First-Year Student Came to SPP with Deep Interest in International News and Foreign Affairs

Samantha Stein, a first-year student at the University of Maryland School of Public Policy came to UMD from Florida to fulfill her dream of moving Washington, D.C. to work for the government on international issues. Stein was also one of four new Robertson Foundation for Government Fellows chosen from SPP this school year.

“Since high school I have had my heart set on moving to the Washington, D.C. area,” Stein says. “I was definitely drawn to the great reputation of the International Security and Economic Policy specialization of the SPP program at UMD and the opportunities with CISSM and START as well. I am thankful that the Robertson Fellowship made it feasible for me to make the big move from Florida to the DMV.”

“I believe my interest in international news and foreign affairs was inspired by my experience in the debate team in high school,” she adds. “After attending a UN intensive summer program in NYC, I knew that I wanted to pursue a career in government service and specifically, international policy.”

Stein was able to explore her fascination with the international world while in college at University of Florida. She traveled to Valencia, Spain, to teach English. “The program I participated in connected me with two local schools where I went twice a week to spend an hour leading children ages 10-12 and 15-17 in conversational English practice,” she says. “That experience is one that I hold close to my heart and I still keep in touch with many of those students today.”

Stein says she decided to apply to become a Robertson Fellow after meeting Taryn Faulkner, assistant director of admissions and student affairs, at a graduate school fair in Florida. “Even though it sounded too good to be true, I knew I would be applying,” Stein says. “The aim of the Robertson Foundation Fellowship aligned perfectly with my government service career goal.”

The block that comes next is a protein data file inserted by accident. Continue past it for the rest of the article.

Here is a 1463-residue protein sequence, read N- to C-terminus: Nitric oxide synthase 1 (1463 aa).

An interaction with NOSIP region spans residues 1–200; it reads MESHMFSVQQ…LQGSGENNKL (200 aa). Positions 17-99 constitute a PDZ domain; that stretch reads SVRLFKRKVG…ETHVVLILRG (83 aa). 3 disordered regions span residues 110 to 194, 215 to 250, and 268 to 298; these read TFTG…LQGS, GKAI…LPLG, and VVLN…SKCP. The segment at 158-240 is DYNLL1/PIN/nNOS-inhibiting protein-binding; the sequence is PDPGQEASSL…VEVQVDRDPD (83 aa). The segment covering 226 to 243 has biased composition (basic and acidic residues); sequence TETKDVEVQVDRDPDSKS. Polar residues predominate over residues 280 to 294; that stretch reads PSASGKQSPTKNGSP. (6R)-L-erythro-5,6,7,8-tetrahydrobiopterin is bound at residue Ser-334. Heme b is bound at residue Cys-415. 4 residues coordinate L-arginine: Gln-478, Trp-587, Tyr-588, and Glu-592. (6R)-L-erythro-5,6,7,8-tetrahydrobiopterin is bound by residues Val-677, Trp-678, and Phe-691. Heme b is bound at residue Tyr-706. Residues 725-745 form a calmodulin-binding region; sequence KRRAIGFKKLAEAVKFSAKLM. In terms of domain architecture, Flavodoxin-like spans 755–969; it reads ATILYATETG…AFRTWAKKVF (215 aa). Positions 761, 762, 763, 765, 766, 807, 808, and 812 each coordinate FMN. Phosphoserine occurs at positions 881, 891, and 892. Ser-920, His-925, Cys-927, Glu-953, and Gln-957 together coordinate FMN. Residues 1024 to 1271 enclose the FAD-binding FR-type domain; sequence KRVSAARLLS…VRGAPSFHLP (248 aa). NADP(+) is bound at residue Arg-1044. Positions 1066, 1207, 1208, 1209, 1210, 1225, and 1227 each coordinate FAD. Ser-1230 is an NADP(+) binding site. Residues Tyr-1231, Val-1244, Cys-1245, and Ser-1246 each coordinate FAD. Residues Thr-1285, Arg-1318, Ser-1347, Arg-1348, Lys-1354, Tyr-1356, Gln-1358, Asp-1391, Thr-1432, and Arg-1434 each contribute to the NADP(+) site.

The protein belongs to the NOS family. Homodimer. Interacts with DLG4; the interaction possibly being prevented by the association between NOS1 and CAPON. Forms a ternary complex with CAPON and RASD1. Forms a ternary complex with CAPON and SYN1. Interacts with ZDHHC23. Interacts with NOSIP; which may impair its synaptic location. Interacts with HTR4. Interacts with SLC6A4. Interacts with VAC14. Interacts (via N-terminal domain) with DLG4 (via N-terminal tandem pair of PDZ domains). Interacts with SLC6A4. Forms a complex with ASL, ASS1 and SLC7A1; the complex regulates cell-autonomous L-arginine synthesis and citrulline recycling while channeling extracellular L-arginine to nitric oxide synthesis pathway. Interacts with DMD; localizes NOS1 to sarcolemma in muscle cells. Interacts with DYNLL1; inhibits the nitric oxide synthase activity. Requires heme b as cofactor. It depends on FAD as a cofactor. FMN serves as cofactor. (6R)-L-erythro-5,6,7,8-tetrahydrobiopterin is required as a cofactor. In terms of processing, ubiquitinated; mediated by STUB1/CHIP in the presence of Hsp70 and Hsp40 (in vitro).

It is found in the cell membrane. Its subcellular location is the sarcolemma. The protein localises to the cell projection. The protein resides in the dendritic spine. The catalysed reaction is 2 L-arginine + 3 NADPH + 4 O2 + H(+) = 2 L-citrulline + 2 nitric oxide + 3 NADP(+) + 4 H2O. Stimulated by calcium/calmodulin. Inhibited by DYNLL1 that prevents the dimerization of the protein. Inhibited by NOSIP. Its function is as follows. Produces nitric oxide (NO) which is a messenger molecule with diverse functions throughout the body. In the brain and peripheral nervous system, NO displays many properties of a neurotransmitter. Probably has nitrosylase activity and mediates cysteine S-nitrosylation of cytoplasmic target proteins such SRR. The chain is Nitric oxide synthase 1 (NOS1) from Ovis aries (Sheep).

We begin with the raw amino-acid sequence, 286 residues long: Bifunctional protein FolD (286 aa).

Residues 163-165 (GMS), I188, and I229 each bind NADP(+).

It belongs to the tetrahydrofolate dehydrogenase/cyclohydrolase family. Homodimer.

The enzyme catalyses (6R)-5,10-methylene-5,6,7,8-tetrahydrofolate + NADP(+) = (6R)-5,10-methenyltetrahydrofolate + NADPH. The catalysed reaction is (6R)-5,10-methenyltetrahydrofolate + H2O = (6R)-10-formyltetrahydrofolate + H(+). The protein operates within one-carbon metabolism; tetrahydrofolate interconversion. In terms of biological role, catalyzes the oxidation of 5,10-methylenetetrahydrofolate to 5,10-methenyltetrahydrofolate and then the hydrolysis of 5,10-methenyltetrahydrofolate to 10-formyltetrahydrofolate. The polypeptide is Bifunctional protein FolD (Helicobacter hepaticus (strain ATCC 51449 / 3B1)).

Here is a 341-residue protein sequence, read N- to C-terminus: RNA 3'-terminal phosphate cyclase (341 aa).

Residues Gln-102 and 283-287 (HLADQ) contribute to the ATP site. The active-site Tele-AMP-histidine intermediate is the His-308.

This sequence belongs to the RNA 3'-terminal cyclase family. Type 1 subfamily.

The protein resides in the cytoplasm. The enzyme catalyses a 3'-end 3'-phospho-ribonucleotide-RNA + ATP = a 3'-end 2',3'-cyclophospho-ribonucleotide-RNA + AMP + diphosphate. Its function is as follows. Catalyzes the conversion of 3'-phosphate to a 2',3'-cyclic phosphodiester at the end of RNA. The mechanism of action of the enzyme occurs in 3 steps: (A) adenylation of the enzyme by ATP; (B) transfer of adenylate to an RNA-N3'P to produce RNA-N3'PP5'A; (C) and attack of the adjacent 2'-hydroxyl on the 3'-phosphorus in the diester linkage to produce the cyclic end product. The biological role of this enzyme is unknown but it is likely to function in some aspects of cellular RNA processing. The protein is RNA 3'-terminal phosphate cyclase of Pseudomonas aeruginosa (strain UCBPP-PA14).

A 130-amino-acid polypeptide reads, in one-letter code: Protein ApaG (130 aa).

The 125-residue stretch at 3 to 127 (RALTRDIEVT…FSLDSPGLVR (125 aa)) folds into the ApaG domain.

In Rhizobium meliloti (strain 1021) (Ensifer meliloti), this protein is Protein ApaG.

“Growing up in South Florida and attending college in isolated Gainesville, I worked hard to gain internship experience and spend time abroad in order to make myself a more competitive applicant for government service,” she adds. “In a way, this fellowship is a culmination of my determination to get to DC. I am extremely appreciative to be a Robertson Fellow and hope to give back to the foundation someday as well.”

She adds that she has a deep interest in policy and sees the importance of public policy degrees. “Every sector needs policy specialists, and in my opinion, as our government has expanded over time. Public policy analysts have never been more critical to help organizations pursue their interests effectively,” she says.

“I plan to work for a federal government agency, hopefully in a capacity that involves immigration or Latin American policy. I would love to work for the Department of Homeland Security or the Department of State upon graduation,” Stein says.

“This spring I’m interning in the Department of Homeland Security in the Immigration and Customs Enforcement branch, and hope to become more involved in immigration policy reform throughout my career,” Stein says. “I loved my time in Argentina and am fascinated by western hemisphere affairs, so this is another area in which I could see myself working in the Department of State.”

 

Originally posted on University of Maryland’s Website

Getting into Government for High Achievers Update

The Robertson Foundation for Government has joined with GovLoop to update guides for anyone seeking internships and fellowships in the Federal Government. The Guide to Getting into Government was just updated with new and helpful ways to enter the Government workforce.

This guide is a great resource, and we encourage all of our Fellows and friends to review them and ask any questions. Additionally, if you think of any ways to improve the guide, please contact us or GovLoop.

Guide to Getting into Government for High Achievers